The Hugos Have Been Awarded — And Diversity Prevails, Though There's Still Work To Be Done

CORFE CASTLE, UNITED KINGDOM - AUGUST 12: (EDITORS NOTE: THIS IS A COMPOSITE IMAGE) Satellites, planes and comets transit across the night sky under stars that appear to rotate above Corfe Castle on August 12, 2016 in Corfe Castle, United Kingdom. The Perseids meteor shower occurs every year when the Earth passes through the cloud of debris left by Comet Swift-Tuttle, and appear to radiate from the constellation Perseus in the north eastern sky. (Photo by Dan Kitwood/Getty Images)
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The Hugo Awards are like the Oscars except for science fiction and fantasy — which in my book makes them automatically cooler. The 2016 Hugos were awarded this weekend, and there are some awesome titles on the list. Which you should of course all add to your reading list ASAP. 

Perhaps most notable, though, from this year's awards is the fact that the ongoing battle over diversity at the Hugo Awards — and in speculative fiction in general — seems to be going very well for those who advocate for more diverse voices. Mainstream sci-fi, fantasy, and horror has long been dominated by straight, white men — a problem that still persists in many ways today. A recent Fireside report, for instance, found that only 1.9 percent of authors published in sci-fi and fantasy magazines are black. So clearly, there's still a lot of work to do. 

However, in recent years, things have been changing. Many people within speculative fiction have been calling for more inclusion and discussing ways that the genre can be more supportive and appreciative of writers of color, LGBT writers, and women. 

Naturally, however, all this has provoked a backlash. Because of course.

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For the past two years, two groups — the Sad Puppies and the much angrier Rabid Puppies — have attempted to game the system at the Hugo Awards by picking a slate of nominees. Because the short list of Hugo Award nominees is selected by anyone with a WorldCon membership, this coordinated effort has allowed them to push their nominees into final consideration.

But for the second year in a row, Hugo judges have rejected the Puppies' various slates. In part this may be due to the fact that the Hugo Awards don't take kindly to people trying to game the system, just on principle. And it also doesn't hurt that many of the books the Puppies seem strangely enamored of don't meet what you might call traditional standards of quality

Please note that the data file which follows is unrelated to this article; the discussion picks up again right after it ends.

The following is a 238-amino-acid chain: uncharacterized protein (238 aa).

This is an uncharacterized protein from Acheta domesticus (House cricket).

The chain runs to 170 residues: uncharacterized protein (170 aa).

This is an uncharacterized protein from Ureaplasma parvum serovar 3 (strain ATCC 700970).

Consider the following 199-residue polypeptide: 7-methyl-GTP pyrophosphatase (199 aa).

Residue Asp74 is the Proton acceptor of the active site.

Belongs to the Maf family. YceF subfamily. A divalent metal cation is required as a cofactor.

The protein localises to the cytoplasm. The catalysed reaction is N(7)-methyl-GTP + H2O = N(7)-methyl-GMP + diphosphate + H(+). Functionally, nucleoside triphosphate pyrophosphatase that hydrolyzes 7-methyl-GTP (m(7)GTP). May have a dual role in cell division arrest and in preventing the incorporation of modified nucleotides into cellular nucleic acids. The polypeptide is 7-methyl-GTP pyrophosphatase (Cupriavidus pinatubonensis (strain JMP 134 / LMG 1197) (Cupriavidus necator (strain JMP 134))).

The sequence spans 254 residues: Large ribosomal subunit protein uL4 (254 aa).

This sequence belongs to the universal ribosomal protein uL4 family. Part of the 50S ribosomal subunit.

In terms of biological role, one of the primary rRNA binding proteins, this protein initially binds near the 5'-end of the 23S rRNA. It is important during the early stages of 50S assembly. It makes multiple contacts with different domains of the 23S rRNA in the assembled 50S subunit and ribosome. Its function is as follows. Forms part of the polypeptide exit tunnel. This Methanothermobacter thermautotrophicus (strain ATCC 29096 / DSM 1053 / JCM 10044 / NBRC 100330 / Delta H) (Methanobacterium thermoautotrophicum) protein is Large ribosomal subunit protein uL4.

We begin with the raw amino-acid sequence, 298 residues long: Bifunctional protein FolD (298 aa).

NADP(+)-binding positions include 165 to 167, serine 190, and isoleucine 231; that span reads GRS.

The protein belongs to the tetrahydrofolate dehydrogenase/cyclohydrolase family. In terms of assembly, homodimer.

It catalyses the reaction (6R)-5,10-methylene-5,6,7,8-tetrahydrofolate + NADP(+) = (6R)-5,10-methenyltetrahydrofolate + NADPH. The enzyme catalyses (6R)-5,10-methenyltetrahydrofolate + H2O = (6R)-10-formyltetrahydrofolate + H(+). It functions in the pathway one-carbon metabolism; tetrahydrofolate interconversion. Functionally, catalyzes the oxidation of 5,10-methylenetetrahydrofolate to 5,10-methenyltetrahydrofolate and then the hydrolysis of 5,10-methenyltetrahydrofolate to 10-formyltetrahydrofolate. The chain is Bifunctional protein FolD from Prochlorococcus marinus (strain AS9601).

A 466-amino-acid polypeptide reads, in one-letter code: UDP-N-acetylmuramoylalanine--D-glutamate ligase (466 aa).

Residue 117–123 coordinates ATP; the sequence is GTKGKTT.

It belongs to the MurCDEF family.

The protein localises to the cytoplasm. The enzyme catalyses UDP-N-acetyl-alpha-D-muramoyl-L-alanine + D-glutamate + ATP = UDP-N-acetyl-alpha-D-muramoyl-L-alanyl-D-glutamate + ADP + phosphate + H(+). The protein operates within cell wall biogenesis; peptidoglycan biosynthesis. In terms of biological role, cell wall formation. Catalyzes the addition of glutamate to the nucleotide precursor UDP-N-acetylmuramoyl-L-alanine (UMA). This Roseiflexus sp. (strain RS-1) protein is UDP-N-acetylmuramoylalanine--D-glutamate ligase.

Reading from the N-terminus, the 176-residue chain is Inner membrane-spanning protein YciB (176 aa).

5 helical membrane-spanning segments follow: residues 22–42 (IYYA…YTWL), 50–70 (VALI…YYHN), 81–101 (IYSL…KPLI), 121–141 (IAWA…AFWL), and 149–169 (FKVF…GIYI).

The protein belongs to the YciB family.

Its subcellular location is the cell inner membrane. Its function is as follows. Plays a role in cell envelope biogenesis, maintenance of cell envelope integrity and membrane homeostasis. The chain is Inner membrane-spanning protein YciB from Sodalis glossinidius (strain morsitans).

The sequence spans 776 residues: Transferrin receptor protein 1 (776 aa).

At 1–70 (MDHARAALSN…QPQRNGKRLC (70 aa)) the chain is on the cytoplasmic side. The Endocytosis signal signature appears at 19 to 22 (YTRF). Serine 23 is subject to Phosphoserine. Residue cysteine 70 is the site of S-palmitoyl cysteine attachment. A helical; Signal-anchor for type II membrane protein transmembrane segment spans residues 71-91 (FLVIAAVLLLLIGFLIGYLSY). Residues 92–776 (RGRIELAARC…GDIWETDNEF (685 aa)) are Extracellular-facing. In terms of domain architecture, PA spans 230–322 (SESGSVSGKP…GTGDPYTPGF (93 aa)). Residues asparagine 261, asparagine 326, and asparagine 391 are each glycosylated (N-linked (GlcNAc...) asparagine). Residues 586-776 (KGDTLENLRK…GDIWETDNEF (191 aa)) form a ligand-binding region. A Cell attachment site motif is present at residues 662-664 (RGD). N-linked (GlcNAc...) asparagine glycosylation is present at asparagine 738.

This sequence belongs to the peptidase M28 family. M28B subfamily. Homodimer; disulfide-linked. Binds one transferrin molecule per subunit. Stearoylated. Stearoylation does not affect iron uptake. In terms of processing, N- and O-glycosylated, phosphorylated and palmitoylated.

I mean, this year they nominated a short story called "Space Raptor Butt Invasion." It is exactly what you think it is. And it might be the most amusing part of this whole saga.

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Last year, judges voted down all of the Puppies' nominees with the exception of the universally popular Guardians of the Galaxy, which won for best feature film. In categories where the only nominees were courtesy of the Puppies, a majority of judges voted "No Award."

And this year, the Puppies were once again denied. Although they managed to get many of their selections nominated, none took home an award — not even "Space Raptor Butt Invasion."

Instead, women — including many who (gasp!) aren't white — dominated the awards. Authors such as N.K. Jemisin and Nnedi Okorafor took home big fiction prizes, the episode "AKA Smile" from the feminist drama Jessica Jones won Best Short Form Dramatic Presentation, and women dominated the Best Editor category completely. For the second year in a row, a translated work by a Chinese author won an award (though this year it was for Best Novellette, not Best Novel). 

So although speculative fiction's diversity problems haven't ceased to exist, in general, it was a pretty great night.

You can find the full list of winners below:

Best NovelThe Fifth Season by N.K. Jemisin

Best NovellaBinti by Nnedi Okorafor

Best Novellette: “Folding Beijing” by Hao Jingfang, trans. Ken Liu (Uncanny Magazine, Jan-Feb 2015)

Best Short Story: “Cat Pictures Please” by Naomi Kritzer (Clarkesworld, January 2015)

Best Related Work: No Award

Best Graphic StoryThe Sandman: Overture written by Neil Gaiman, art by J.H. Williams III

Best Dramatic Presentation, Long FormThe Martian screenplay by Drew Goddard, directed by Ridley Scott

Best Dramatic Presentation, Short FormJessica Jones: “AKA Smile” written by Scott Reynolds, Melissa Rosenberg, and Jamie King, directed by Michael Rymer 

Best Editor, Short Form: Ellen Datlow

Best Editor, Long Form: Sheila E. Gilbert

Best Professional Artist: Abigail Larson

Best SemiprozineUncanny Magazine edited by Lynne M. Thomas & Michael Damian Thomas, Michi Trota, and Erika Ensign & Steven Schapansky

Best FanzineFile 770 edited by Mike Glyer

Best Fancast: No Award

Best Fan Writer: Mike Glyer

Best Fan Artist: Steve Stiles

The John W. Campbell Award for Best New Writer: Andy Weir

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